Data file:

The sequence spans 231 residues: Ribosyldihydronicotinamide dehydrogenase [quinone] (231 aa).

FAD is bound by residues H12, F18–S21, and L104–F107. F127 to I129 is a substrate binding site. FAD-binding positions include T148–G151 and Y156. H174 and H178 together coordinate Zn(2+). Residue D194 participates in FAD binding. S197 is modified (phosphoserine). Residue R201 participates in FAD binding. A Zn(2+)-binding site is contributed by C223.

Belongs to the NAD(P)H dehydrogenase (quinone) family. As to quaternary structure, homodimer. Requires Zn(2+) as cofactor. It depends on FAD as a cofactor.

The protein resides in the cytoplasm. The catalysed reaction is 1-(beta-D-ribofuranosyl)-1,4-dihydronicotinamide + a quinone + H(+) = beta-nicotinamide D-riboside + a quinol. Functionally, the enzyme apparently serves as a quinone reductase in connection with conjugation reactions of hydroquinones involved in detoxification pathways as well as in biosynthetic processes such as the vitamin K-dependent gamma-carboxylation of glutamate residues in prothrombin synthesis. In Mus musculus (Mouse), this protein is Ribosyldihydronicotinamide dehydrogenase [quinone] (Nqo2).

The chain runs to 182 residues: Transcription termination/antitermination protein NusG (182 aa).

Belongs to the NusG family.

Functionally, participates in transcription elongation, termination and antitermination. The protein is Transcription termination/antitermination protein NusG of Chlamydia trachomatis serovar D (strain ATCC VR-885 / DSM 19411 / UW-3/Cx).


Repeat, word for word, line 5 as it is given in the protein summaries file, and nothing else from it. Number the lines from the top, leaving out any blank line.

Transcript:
The chain runs to 182 residues: Transcription termination/antitermination protein NusG (182 aa).